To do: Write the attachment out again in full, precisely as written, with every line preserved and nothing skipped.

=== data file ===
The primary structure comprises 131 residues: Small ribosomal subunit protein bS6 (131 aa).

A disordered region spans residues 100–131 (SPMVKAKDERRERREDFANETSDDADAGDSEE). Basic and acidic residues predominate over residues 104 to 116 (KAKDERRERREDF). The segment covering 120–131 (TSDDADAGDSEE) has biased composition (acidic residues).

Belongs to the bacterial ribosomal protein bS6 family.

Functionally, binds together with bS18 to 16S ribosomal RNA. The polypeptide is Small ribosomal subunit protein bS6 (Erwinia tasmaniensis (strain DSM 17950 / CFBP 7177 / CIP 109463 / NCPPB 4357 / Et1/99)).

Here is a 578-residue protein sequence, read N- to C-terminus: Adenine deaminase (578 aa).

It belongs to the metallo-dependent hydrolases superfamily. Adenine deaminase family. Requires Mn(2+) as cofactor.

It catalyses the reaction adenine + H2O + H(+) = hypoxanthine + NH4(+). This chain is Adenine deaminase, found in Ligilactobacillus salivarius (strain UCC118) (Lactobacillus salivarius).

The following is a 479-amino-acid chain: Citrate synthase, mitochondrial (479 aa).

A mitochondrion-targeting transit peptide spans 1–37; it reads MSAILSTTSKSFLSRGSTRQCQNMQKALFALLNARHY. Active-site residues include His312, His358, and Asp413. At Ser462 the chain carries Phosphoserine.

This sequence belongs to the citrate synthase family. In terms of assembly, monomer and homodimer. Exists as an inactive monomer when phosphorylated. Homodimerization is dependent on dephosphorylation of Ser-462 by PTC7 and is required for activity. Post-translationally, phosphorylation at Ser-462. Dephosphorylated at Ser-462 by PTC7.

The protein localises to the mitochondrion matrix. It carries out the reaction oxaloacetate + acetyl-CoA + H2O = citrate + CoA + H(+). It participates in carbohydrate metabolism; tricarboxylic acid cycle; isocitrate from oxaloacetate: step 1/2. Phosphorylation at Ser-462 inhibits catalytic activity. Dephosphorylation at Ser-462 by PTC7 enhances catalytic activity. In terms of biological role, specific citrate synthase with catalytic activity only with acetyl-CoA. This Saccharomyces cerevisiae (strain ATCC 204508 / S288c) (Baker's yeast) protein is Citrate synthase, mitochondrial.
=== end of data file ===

The primary structure comprises 131 residues: Small ribosomal subunit protein bS6 (131 aa).

A disordered region spans residues 100–131 (SPMVKAKDERRERREDFANETSDDADAGDSEE). Basic and acidic residues predominate over residues 104 to 116 (KAKDERRERREDF). The segment covering 120–131 (TSDDADAGDSEE) has biased composition (acidic residues).

Belongs to the bacterial ribosomal protein bS6 family.

Functionally, binds together with bS18 to 16S ribosomal RNA. The polypeptide is Small ribosomal subunit protein bS6 (Erwinia tasmaniensis (strain DSM 17950 / CFBP 7177 / CIP 109463 / NCPPB 4357 / Et1/99)).

Here is a 578-residue protein sequence, read N- to C-terminus: Adenine deaminase (578 aa).

It belongs to the metallo-dependent hydrolases superfamily. Adenine deaminase family. Requires Mn(2+) as cofactor.

It catalyses the reaction adenine + H2O + H(+) = hypoxanthine + NH4(+). This chain is Adenine deaminase, found in Ligilactobacillus salivarius (strain UCC118) (Lactobacillus salivarius).

The following is a 479-amino-acid chain: Citrate synthase, mitochondrial (479 aa).

A mitochondrion-targeting transit peptide spans 1–37; it reads MSAILSTTSKSFLSRGSTRQCQNMQKALFALLNARHY. Active-site residues include His312, His358, and Asp413. At Ser462 the chain carries Phosphoserine.

This sequence belongs to the citrate synthase family. In terms of assembly, monomer and homodimer. Exists as an inactive monomer when phosphorylated. Homodimerization is dependent on dephosphorylation of Ser-462 by PTC7 and is required for activity. Post-translationally, phosphorylation at Ser-462. Dephosphorylated at Ser-462 by PTC7.

The protein localises to the mitochondrion matrix. It carries out the reaction oxaloacetate + acetyl-CoA + H2O = citrate + CoA + H(+). It participates in carbohydrate metabolism; tricarboxylic acid cycle; isocitrate from oxaloacetate: step 1/2. Phosphorylation at Ser-462 inhibits catalytic activity. Dephosphorylation at Ser-462 by PTC7 enhances catalytic activity. In terms of biological role, specific citrate synthase with catalytic activity only with acetyl-CoA. This Saccharomyces cerevisiae (strain ATCC 204508 / S288c) (Baker's yeast) protein is Citrate synthase, mitochondrial.